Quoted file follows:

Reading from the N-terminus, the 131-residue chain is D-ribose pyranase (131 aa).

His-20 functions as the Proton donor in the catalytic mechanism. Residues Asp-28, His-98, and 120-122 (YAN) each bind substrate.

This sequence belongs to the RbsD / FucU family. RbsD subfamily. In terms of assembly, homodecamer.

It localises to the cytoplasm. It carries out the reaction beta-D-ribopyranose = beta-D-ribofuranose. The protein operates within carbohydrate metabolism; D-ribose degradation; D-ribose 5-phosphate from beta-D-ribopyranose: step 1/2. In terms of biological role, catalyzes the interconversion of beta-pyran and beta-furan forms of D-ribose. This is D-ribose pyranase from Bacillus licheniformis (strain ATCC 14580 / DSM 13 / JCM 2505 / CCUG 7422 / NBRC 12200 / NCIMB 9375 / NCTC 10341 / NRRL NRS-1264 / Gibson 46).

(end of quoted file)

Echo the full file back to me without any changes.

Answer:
Reading from the N-terminus, the 131-residue chain is D-ribose pyranase (131 aa).

His-20 functions as the Proton donor in the catalytic mechanism. Residues Asp-28, His-98, and 120-122 (YAN) each bind substrate.

This sequence belongs to the RbsD / FucU family. RbsD subfamily. In terms of assembly, homodecamer.

It localises to the cytoplasm. It carries out the reaction beta-D-ribopyranose = beta-D-ribofuranose. The protein operates within carbohydrate metabolism; D-ribose degradation; D-ribose 5-phosphate from beta-D-ribopyranose: step 1/2. In terms of biological role, catalyzes the interconversion of beta-pyran and beta-furan forms of D-ribose. This is D-ribose pyranase from Bacillus licheniformis (strain ATCC 14580 / DSM 13 / JCM 2505 / CCUG 7422 / NBRC 12200 / NCIMB 9375 / NCTC 10341 / NRRL NRS-1264 / Gibson 46).